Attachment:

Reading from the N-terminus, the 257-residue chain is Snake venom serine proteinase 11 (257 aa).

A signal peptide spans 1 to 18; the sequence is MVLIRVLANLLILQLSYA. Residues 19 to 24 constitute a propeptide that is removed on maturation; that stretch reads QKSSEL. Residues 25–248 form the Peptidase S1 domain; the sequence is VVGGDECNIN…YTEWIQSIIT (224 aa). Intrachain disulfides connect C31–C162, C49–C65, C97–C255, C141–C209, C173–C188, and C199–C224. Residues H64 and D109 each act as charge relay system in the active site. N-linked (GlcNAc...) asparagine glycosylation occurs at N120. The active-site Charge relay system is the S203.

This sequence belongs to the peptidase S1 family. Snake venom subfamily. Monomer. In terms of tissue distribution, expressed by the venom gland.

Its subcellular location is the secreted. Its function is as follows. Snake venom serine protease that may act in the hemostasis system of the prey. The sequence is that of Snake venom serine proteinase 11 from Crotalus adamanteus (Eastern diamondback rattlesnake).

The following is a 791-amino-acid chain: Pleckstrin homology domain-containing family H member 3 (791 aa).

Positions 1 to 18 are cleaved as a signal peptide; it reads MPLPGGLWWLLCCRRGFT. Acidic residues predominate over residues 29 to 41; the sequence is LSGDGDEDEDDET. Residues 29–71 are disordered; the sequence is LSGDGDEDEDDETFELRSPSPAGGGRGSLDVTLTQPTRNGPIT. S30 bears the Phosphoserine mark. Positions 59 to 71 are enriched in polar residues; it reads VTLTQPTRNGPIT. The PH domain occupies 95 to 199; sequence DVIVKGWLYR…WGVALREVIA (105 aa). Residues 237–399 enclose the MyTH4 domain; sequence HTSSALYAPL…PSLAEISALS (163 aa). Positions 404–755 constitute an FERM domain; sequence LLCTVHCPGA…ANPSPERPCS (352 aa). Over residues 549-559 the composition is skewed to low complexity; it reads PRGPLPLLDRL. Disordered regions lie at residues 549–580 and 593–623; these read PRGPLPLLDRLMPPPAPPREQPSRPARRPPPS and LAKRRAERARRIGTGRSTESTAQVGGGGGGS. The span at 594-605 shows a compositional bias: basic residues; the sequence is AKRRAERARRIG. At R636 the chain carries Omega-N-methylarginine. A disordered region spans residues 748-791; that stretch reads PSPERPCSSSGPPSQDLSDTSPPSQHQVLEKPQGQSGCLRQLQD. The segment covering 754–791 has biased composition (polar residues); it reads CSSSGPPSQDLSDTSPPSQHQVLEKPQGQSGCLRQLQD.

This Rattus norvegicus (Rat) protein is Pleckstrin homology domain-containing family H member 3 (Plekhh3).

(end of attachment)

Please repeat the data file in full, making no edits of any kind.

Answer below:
Reading from the N-terminus, the 257-residue chain is Snake venom serine proteinase 11 (257 aa).

A signal peptide spans 1 to 18; the sequence is MVLIRVLANLLILQLSYA. Residues 19 to 24 constitute a propeptide that is removed on maturation; that stretch reads QKSSEL. Residues 25–248 form the Peptidase S1 domain; the sequence is VVGGDECNIN…YTEWIQSIIT (224 aa). Intrachain disulfides connect C31–C162, C49–C65, C97–C255, C141–C209, C173–C188, and C199–C224. Residues H64 and D109 each act as charge relay system in the active site. N-linked (GlcNAc...) asparagine glycosylation occurs at N120. The active-site Charge relay system is the S203.

This sequence belongs to the peptidase S1 family. Snake venom subfamily. Monomer. In terms of tissue distribution, expressed by the venom gland.

Its subcellular location is the secreted. Its function is as follows. Snake venom serine protease that may act in the hemostasis system of the prey. The sequence is that of Snake venom serine proteinase 11 from Crotalus adamanteus (Eastern diamondback rattlesnake).

The following is a 791-amino-acid chain: Pleckstrin homology domain-containing family H member 3 (791 aa).

Positions 1 to 18 are cleaved as a signal peptide; it reads MPLPGGLWWLLCCRRGFT. Acidic residues predominate over residues 29 to 41; the sequence is LSGDGDEDEDDET. Residues 29–71 are disordered; the sequence is LSGDGDEDEDDETFELRSPSPAGGGRGSLDVTLTQPTRNGPIT. S30 bears the Phosphoserine mark. Positions 59 to 71 are enriched in polar residues; it reads VTLTQPTRNGPIT. The PH domain occupies 95 to 199; sequence DVIVKGWLYR…WGVALREVIA (105 aa). Residues 237–399 enclose the MyTH4 domain; sequence HTSSALYAPL…PSLAEISALS (163 aa). Positions 404–755 constitute an FERM domain; sequence LLCTVHCPGA…ANPSPERPCS (352 aa). Over residues 549-559 the composition is skewed to low complexity; it reads PRGPLPLLDRL. Disordered regions lie at residues 549–580 and 593–623; these read PRGPLPLLDRLMPPPAPPREQPSRPARRPPPS and LAKRRAERARRIGTGRSTESTAQVGGGGGGS. The span at 594-605 shows a compositional bias: basic residues; the sequence is AKRRAERARRIG. At R636 the chain carries Omega-N-methylarginine. A disordered region spans residues 748-791; that stretch reads PSPERPCSSSGPPSQDLSDTSPPSQHQVLEKPQGQSGCLRQLQD. The segment covering 754–791 has biased composition (polar residues); it reads CSSSGPPSQDLSDTSPPSQHQVLEKPQGQSGCLRQLQD.

This Rattus norvegicus (Rat) protein is Pleckstrin homology domain-containing family H member 3 (Plekhh3).